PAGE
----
Nearly 100 Forced Laborers Buried More Than A Century Ago Recovered From School Grounds


Madison Dapcevich


Madison Dapcevich

Freelance Writer and Fact-Checker

Madison is a freelance science reporter and full-time fact-checker based in the wild Rocky Mountains of western Montana.

Freelance Writer and Fact-Checker

The historic cemetary at the construction site of FBISD's new James Reese Career and Technical Center. Fort Bend ISD

Construction crews have unearthed the graves of 95 people thought to be black prisoners forced into labor more than a century ago.

The long-forgotten cemetery was first discovered in April after the Fort Bend Independent School District broke ground for a new educational center. Since archaeologists began work in mid-June, 48 individuals have been exhumed. Of those, analyses have been completed on more than 20. Experts with the Texas Historical Commission believe the bodies belong to black convicts forced into labor camps after the abolishment of slavery.


“All of [the remains] are male, except for one female of the ones that have been analyzed so far,” said onsite bioarchaeologists Dr Catrina Whitley in a statement. “They’re ranging from 5 feet, 2 inches to 6 feet, 2 inches in height, and anywhere from 14 years of age to 50 to 70 years of age.”


Scientists say of the bodies unearthed, some could have been former slaves. All look to be of muscular build with some “misshapen bones” that suggests a life of hard labor and repetitive movements. Buried 0.6 to 1.5 meters (2 to 5 feet) beneath the surface, the discovery could help historians paint a better picture of what life looked like at this time.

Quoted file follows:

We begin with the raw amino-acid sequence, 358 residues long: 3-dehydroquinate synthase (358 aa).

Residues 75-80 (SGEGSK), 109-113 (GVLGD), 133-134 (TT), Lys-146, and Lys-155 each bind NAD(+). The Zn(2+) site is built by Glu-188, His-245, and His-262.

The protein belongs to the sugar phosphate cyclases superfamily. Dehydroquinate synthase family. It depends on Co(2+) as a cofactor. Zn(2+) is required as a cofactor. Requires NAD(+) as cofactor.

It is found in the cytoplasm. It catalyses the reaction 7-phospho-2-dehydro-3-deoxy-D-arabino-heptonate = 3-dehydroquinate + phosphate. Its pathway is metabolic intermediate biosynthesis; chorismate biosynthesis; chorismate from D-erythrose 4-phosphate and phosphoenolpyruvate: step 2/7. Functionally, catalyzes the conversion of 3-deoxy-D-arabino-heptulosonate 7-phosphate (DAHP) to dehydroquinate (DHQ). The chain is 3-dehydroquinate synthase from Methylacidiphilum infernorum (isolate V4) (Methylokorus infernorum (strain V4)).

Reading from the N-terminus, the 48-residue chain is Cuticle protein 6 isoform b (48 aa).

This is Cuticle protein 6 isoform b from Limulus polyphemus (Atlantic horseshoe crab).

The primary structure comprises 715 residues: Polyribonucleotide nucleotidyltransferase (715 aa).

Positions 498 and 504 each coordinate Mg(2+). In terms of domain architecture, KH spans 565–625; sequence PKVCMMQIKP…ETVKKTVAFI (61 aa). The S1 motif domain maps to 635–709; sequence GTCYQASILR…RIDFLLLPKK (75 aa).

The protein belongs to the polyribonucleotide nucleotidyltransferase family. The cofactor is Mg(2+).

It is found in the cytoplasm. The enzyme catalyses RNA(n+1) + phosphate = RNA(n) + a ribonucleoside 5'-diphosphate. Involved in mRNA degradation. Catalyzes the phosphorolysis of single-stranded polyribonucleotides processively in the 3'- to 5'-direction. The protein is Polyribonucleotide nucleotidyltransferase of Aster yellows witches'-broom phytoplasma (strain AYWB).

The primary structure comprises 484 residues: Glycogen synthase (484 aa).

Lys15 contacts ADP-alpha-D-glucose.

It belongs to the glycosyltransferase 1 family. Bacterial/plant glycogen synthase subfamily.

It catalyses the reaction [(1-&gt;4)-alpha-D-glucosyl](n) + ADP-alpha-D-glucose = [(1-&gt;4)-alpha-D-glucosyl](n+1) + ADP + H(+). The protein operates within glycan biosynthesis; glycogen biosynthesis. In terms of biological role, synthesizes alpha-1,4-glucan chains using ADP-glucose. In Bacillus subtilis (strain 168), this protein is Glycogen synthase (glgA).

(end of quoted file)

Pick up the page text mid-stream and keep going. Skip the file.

"It gives us the opportunity to learn more about what has been told or under-told about the history of Sugar Land," Pat Mercado-Allinger of the Texas Historical Commission told local media

Sketches of the bodies exhumed from the historic cemetary site. Fort Bend ISD

Like many other Confederate states, Texas adopted a convict leasing system in the years following the Civil War. Beginning in 1867, private individuals could “lease” prison inmates for manual labor in exchange for room and board. Over the next four decades, convicts were forced to work long, strenuous hours with poor and often inadequate living conditions.  


“I think it’s a remarkable opportunity for our community and our school district to learn much more about the history of our local region,” said Dr Charles Dupre, FBISD Superintendent of Schools, in a statement. “There are so many things we know about our history, and this is just going to add value and extend the knowledge base about Fort Bend County and Sugar Land, Texas.”

It takes 36 to 48 hours to exhume each grave, an additional eight hours or so of cleaning, and 15 more hours for analysis. Officials are now asking anyone who thinks their relatives could have been among the bodies to come forward. 

Artifacts found at the gravesite. Fort Bend ISD


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